printing to windows

Steve Salazar esalazar at
Sat Apr 22 03:46:59 GMT 2000

It was listed on some GS page as a 'very' ps compatible printer, I guess
they were wrong.  Anyway I got it worked out by using a port redirection
program called RedMon.  It takes all jobs from the network and decides
whether to invoke gs or not as an extra filter.  Works real nice.


 On Fri,
21 Apr 2000, Peter Samuelson wrote:

> [Steve Salazar]
> > When I tried printing to the windows printer using both the local dos
> > command line and smbclient directly I still got postscript code.
> > However, I was able to print the postscript correctly on the windows
> > computer using GSview, not really what I want.
> Then it's not a Samba problem and it's outside the scope of this list. (:
> Are you sure your printer has a PostScript interpreter?  What did you
> mean by "listed as a good postscript printer"?  Because it sounds to me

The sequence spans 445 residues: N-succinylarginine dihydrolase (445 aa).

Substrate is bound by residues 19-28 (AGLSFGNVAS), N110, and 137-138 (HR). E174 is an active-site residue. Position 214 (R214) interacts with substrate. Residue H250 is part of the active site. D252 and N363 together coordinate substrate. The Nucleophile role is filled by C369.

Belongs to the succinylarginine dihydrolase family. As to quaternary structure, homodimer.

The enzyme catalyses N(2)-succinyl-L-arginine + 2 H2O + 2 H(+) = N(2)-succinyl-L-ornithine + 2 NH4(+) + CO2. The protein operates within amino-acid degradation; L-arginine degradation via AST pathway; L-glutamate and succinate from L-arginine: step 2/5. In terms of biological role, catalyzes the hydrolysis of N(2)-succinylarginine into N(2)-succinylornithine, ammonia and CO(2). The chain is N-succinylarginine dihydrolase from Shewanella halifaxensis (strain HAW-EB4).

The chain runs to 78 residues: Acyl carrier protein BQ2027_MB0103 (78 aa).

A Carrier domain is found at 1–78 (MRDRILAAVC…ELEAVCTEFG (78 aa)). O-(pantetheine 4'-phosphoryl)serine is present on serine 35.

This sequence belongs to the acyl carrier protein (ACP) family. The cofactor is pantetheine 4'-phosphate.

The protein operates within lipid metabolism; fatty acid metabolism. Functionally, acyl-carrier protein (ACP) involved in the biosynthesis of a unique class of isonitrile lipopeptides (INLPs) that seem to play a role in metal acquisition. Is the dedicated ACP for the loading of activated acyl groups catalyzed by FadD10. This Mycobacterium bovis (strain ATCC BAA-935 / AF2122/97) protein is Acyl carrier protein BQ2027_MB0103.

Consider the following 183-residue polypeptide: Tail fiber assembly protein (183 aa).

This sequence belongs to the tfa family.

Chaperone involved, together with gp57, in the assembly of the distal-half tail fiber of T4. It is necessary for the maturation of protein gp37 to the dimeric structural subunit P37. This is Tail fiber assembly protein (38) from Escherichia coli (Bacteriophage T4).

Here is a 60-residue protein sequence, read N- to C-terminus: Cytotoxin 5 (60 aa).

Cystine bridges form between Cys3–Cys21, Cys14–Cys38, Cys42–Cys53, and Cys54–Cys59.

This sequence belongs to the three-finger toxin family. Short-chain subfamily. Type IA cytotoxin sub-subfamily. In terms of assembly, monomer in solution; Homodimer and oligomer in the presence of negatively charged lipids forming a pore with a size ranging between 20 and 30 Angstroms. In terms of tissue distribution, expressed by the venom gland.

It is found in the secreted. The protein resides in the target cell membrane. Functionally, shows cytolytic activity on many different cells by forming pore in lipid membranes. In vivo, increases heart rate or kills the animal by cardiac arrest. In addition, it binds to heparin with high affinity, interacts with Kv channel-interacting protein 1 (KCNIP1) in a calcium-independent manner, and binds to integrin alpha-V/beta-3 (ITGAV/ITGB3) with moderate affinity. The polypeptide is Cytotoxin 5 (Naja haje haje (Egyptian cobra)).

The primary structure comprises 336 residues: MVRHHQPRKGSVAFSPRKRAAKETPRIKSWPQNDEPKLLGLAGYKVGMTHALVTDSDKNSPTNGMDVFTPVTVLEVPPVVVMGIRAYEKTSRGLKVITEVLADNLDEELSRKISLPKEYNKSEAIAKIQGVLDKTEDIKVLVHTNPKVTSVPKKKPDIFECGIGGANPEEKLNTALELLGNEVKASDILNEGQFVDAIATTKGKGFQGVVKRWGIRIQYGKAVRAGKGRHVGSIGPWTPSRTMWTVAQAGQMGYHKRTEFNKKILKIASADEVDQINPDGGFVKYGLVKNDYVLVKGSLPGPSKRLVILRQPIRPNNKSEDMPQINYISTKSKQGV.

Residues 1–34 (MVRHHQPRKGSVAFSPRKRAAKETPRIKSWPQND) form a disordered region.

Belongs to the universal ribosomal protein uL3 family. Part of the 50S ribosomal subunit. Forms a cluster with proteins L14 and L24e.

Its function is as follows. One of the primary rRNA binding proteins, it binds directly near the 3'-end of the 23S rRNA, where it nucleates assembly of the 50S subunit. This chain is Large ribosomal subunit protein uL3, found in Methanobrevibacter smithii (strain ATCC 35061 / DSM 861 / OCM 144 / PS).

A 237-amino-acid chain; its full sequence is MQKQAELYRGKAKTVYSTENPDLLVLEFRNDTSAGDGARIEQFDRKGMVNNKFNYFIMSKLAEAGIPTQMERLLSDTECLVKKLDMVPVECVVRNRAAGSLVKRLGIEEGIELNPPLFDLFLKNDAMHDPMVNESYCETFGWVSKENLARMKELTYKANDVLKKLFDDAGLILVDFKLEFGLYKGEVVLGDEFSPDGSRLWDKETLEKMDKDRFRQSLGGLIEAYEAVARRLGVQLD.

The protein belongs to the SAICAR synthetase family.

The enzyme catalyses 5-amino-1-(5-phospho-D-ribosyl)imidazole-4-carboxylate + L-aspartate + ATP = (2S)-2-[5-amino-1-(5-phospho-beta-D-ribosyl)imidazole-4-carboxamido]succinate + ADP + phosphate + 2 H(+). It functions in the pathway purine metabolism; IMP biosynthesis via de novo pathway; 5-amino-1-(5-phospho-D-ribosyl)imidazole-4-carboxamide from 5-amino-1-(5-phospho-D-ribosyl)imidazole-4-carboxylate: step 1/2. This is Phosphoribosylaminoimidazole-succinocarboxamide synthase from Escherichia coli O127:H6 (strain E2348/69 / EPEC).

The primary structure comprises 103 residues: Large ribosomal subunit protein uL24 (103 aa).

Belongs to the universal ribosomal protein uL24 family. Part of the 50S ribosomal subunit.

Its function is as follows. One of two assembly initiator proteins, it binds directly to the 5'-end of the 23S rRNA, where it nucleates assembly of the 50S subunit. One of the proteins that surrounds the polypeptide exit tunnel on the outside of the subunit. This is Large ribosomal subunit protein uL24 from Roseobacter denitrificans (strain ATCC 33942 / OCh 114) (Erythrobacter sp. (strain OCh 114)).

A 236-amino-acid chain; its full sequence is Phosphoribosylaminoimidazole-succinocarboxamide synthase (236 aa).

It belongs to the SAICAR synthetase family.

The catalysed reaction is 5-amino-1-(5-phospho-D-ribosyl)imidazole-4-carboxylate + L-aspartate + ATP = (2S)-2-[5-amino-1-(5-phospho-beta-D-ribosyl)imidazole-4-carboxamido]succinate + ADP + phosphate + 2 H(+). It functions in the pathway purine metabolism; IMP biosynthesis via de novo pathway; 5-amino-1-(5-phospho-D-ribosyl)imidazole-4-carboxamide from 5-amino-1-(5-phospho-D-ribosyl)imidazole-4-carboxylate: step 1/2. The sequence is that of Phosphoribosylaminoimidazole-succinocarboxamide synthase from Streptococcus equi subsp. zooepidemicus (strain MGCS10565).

> like it's not.
> If it *is* an actual PostScript printer, you need to read the technical
> documentation Canon sent you (yeah, I know, manufacturers think we're
> all stupid these days, but one can at least hope you got *something*)
> to see how to enable PostScript mode.  Then hack your Unix printer
> config to prepend that string to every PostScript job sent.
> If the Canon is not, in fact, a real PostScript printer, you will need
> to find a PostScript interpreter somewhere else, either hooked into
> your Windoze print spooler or hooked into your Unix print spooler.
> (And good luck hooking something into your Windoze spooler.)  This
> interpreter has to be willing to generate whatever language the Canon
> actually uses.
> You may wish to investigate combining `gs' and `magicfilter' at the
> Unix end.  Those two together can do a lot.
> Peter

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